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Stories of Our Own: Why Me Too is Still Relevant

Debate and discourse around Me Too and its impact has mostly been initiated by our generation in the Indian society. Be it discussing allegations against our favourite artists or challenging the reinstatement of an accused judge on a reality TV show, the movement has fought to gain relevance in our context. Debates about proper legal mechanisms being enforced or how the idea of ‘innocent until proven guilty’ continue to exist and are very much pertinent, but a majority of us are open to more information. Social media has a major role to play in this movement, as it is widely popular for being the platform which womxn have taken to, to narrate their experiences and calling out their abusers. While some do question the credibility of this information, a lot more are grateful for the increase in exposure and awareness being generated out of the huge influence of social media.

Why college students have a higher stake in this culture of calling out abusers and holding them accountable, relies mostly on the fact that a majority of us do use social media regularly and have constant access to news or information being passed around. Thus having the insight into what our friends and classmates are posting about or are interested in. Being our age comes with a lot of conflicts, having left friend groups behind in school to joining newer ones in college, without a sense of clarity as to the kind of culture we were a part of and what we should choose to support now. Many of us are not even aware of the incidents of abuse that took place and a majority don’t realise that by remaining neutral they might have been complicit with an abuser. Using social media as a platform to express ourselves and to gain exposure to knowledge has always been central to our lives, and combining it with the Me Too movement, if done right, can ensure positive outcomes for more than just the people involved.

When we talk about the Me Too movement, it may seem like a concept that is quite distinct from our own lives. When we see womxn around us coming out with their experiences, the realisation that a toxic environment continues to exist around us hits hard. The need to create a public record to ensure that more people have access to the information regarding the incidents is prioritised, especially when a legal step cannot be taken.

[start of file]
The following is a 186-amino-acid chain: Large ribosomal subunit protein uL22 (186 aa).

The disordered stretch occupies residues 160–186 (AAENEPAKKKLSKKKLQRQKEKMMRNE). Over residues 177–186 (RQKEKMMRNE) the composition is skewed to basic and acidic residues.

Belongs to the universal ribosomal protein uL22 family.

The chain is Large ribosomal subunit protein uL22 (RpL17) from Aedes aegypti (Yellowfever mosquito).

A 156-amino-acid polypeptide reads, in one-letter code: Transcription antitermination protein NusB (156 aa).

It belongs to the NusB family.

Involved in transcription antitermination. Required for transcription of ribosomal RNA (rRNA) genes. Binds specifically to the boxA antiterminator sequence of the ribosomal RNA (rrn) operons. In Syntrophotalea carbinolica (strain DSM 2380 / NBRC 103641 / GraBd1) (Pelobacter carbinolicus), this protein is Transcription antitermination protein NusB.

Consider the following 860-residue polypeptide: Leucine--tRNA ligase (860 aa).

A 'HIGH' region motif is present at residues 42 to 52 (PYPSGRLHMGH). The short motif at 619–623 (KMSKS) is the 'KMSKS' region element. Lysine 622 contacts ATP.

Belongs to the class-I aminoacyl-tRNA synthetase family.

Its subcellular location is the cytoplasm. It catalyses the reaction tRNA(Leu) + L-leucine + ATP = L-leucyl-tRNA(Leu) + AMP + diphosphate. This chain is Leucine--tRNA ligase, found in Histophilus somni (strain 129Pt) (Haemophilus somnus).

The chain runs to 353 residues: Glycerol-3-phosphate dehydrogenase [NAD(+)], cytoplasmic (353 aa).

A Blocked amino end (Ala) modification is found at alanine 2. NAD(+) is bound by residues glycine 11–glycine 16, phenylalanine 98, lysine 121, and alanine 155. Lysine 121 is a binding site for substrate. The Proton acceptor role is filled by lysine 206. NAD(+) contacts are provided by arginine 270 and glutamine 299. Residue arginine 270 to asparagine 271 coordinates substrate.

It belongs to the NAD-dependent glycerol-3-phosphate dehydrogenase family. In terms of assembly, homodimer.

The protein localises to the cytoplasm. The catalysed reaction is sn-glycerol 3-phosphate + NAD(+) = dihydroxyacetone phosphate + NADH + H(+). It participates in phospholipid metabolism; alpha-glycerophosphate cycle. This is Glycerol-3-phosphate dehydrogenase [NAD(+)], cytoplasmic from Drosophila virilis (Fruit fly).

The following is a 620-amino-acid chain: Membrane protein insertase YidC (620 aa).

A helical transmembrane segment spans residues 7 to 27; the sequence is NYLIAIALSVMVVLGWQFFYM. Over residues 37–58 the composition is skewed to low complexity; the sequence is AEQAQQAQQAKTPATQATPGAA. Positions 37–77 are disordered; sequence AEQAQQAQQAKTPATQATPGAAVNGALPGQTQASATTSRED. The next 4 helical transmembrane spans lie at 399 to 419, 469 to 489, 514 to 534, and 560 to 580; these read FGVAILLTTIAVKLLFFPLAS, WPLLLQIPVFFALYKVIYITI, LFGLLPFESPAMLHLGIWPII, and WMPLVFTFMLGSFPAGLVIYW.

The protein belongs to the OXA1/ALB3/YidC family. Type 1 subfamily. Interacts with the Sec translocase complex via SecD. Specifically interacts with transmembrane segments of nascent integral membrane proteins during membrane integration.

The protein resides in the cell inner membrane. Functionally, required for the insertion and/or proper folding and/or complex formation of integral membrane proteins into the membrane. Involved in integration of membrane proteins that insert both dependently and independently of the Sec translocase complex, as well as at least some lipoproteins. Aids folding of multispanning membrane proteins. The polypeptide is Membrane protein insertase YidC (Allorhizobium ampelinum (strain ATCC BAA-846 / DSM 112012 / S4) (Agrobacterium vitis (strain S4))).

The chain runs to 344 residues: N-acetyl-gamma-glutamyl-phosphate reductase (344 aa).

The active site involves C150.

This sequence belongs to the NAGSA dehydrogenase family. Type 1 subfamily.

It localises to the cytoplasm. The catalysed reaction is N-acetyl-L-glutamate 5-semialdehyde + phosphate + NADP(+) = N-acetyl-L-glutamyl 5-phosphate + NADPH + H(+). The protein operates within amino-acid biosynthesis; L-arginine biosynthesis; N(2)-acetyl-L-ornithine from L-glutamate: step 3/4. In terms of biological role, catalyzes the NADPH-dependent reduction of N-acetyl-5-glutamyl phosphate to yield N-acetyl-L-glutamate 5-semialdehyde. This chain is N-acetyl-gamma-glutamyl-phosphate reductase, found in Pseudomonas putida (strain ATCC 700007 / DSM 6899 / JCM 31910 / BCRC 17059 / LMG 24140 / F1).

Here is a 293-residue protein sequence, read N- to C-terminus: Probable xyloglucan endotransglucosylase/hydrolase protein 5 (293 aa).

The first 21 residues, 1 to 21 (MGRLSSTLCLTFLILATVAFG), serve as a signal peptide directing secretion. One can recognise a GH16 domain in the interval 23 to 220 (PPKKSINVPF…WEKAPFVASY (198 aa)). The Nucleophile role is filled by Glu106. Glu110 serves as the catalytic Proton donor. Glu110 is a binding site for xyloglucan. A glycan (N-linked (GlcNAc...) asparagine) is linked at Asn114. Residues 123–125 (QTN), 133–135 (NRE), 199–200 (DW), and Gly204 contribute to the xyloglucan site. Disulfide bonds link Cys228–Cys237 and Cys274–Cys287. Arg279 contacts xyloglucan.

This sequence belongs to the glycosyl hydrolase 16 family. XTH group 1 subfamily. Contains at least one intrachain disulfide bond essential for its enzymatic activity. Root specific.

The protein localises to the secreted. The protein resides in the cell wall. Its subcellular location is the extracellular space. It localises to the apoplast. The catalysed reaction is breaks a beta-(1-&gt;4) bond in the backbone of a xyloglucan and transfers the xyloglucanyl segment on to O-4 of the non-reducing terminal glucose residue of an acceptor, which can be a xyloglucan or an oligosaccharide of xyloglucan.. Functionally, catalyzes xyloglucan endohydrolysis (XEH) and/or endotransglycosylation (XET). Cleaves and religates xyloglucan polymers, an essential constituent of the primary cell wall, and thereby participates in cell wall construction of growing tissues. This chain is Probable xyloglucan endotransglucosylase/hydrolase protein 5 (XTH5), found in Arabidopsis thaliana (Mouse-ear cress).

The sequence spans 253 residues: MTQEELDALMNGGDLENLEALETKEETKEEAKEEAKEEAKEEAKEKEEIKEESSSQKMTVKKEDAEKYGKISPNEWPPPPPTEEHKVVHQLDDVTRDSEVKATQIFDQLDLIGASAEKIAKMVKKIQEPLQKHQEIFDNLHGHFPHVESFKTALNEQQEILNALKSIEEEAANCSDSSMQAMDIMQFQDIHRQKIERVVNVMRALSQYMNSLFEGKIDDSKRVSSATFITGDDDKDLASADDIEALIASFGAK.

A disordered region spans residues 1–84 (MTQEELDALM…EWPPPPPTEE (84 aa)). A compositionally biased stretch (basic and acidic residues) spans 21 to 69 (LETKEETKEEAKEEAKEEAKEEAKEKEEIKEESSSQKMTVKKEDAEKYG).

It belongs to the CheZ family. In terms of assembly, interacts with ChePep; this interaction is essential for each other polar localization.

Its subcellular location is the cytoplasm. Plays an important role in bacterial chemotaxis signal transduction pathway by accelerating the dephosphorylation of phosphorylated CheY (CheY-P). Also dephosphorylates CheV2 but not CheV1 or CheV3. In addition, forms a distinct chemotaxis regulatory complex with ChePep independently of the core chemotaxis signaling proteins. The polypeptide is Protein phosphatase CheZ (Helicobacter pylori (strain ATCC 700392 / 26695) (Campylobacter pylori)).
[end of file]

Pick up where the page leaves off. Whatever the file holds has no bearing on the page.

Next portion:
My own understanding of what a toxic friendship may look like, came after one of my friends decided to take to social media with her own narrative; supported by several accounts by womxn we knew personally, who took the initiative to contact her and recall their own experiences with the same person. As young womxn, most of us are taught to accept toxic relationships where boundaries are not defined, under the garb of affection. When the reality remains to be gaslighting and emotional manipulation, making it significant to recognise these signs.

It becomes imperative to highlight behaviour of misconduct, especially in a structure as such that we have created for ourselves, where discourse around womxn-centric issues and security keeps flowing with the involvement of men who may portray themselves to be conventionally ‘woke’ but are actually the perpetrators of abuse when away from the stage. This is where formal and semi-formal groups can intervene and hold their own members accountable for their actions, while creating a public record for other groups to acknowledge and implement in their own capacity; examples like the Delhi University Debate Circuit and the Model United Nations’ List of Names.

The notion of closure and satisfaction too, come into play when the person who shares their experience gets a sense of relief in finally being able to put their narrative out in public and feel validated with the support garnered alongside their abuser being held accountable by not just them or their immediate group of friends, but by people beyond. ‘Justice’ as a legal concept may seem unachievable to many, but some benefits even in a tokenistic capacity can seem positive after an experience of trauma. The very idea of being able to share what happened to them and how they feel is mentally and emotionally cathartic, and the satisfaction of knowing that ‘at least people are aware’ remains. The choice to engage and interact with an abuser once called out remains with the people then; but a slight shift in social dynamics, too, is seen as a huge step.

Taking the essence of Me Too and applying it to our context reminds us of the significance of the movement; giving womxn the power to speak up and to take control of their narratives, to encourage others of all genders to join in support or with their own stories, and to take responsibility and hold abusers accountable for their actions while making others aware of recognising signs and doing the same.